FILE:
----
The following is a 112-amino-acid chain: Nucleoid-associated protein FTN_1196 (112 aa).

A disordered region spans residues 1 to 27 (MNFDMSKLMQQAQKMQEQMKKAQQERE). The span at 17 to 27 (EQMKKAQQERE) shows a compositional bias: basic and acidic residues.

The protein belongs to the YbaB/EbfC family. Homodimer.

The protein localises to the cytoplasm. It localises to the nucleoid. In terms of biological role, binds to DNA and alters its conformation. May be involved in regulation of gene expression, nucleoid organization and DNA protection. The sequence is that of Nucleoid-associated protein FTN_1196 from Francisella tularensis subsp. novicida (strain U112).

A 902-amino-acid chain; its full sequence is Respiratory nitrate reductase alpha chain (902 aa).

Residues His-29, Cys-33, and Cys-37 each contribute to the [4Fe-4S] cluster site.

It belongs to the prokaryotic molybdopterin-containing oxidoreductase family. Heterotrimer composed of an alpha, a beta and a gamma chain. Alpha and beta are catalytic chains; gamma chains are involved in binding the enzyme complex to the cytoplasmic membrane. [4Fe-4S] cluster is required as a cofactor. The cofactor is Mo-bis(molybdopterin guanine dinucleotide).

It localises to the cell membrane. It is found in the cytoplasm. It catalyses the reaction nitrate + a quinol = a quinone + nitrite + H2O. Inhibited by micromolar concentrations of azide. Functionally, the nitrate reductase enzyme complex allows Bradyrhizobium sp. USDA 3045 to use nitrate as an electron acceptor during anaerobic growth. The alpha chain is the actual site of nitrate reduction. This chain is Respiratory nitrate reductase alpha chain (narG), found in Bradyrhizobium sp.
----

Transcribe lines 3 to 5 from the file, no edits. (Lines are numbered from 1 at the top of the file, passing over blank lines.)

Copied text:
The protein belongs to the YbaB/EbfC family. Homodimer.

The protein localises to the cytoplasm. It localises to the nucleoid. In terms of biological role, binds to DNA and alters its conformation. May be involved in regulation of gene expression, nucleoid organization and DNA protection. The sequence is that of Nucleoid-associated protein FTN_1196 from Francisella tularensis subsp. novicida (strain U112).

A 902-amino-acid chain; its full sequence is Respiratory nitrate reductase alpha chain (902 aa).